Valve consults TotalBiscuit and Jim Sterling on the future of Steam

Valve is taking more steps in improving the quality of their distribution service

PC News

Two of the most notable gaming reviewers, Jim Sterling & John Bain (better known by his online handle TotalBiscuit), recently paid a visit to Valve offices where they were consulted on the future of Steam, Steam curation, dealing with scam games and upcoming features for the platform.

On the topic of “scam game” studios, developers who pump low-quality content on Steam in large numbers, Jim Sterling has said that he was “pleased with what I (he) heard. Quite pleased indeed” with TotalBiscuit stating that “Scam games days are hopefully numbered”.

Both of the guests seemed satisfied with how the meeting progressed, saying that Valve “really did listen” to what two content creators had to say. What was discussed at Valve’s headquarters is not exactly NDA’d, so you can expect Sterling’s video on the topic today or tomorrow, while TotalBiscuit already released his take which you can check out thoroughly down bellow.

However, in case you don’t have a whole hour to spare for watching the video, here is the summary of the most important bits:

  • The main theme of these changes is to make sure good games get attention and bad games become invisible.
  • Make curators more useful/make life easier for curators. Valve wants more people to be curators. There may be some kind of leveling system.
  • Refine recommendations further by making many more metrics of a game publicly available. Users will be able to see exactly why a game appears. A goal of Valve is for a user to never see a PC game they’re not interested in.
  • Steam Explorers: Sign-up program to give exposure to games that deserve it. Users will have their own forum to discuss the games and arrange multiplayer. It will still be required to buy the game but Valve is thinking about giving perks like a once per week no-strings-attached refund for games they are exploring.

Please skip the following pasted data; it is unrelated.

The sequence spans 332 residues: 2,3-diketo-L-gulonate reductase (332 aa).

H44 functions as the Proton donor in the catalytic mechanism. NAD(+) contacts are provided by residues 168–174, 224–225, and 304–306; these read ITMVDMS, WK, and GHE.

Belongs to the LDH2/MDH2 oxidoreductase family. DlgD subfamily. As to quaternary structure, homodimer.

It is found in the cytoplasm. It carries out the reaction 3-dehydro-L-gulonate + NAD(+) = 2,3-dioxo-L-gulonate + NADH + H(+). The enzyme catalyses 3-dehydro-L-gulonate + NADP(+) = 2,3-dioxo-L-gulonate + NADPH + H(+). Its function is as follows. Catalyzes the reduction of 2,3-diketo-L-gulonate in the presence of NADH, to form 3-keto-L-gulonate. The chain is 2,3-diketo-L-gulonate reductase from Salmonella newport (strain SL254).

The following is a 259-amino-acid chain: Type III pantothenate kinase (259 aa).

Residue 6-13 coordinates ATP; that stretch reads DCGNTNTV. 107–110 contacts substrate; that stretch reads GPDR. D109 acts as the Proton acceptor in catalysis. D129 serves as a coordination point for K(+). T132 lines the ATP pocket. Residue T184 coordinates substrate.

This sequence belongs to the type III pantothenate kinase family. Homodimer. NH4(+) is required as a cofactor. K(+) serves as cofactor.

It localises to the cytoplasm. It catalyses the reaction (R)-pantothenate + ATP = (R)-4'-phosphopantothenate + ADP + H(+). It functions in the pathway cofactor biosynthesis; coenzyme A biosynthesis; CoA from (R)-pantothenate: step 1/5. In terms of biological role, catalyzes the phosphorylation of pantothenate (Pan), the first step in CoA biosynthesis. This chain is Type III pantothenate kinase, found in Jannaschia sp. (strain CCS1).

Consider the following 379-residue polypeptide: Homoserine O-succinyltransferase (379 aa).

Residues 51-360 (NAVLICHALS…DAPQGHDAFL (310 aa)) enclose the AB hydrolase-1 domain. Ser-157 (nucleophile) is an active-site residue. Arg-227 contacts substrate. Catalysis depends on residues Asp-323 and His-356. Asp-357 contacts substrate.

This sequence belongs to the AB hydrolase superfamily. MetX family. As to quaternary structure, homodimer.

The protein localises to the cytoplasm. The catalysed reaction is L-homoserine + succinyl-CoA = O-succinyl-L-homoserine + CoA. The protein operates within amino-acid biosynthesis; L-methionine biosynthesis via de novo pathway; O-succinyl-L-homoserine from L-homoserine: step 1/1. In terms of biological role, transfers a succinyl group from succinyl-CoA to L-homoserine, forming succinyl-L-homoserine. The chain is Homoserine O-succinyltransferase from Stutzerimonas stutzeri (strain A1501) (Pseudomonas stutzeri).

• Valve will be giving developers the ability to directly give users games through Steam. Should cut down on people imitating reviewers to get keys to resell.
  • Valve wants to use Steam Direct to make sure “Fake Games” can’t make any money. Games like asset flips or trading card milling games, or games that just plain don’t work. Valve will have a set of rules for games on Steam Direct, and games can be removed if a game or the developer is in violation of the rules.
  • Steam Support: Over the past few years, Valve has hired two external companies to provide the majority of “front-line support”. There is a division within Valve to deal with cases that the external companies can’t deal with. Valve is looking to further improve it, though they are hoping that by making the Steam store a better place support will be less necessary.

As it is common with Valve, there are no timetables on any of these upcoming changes and some of them might even be changed/scrapped altogether, but nonetheless, it is good to see them making some progress regarding the better quality control on their platform.

I play video games from time to time and sometimes they manage to elicit a reaction from me that I can't help but write about them.

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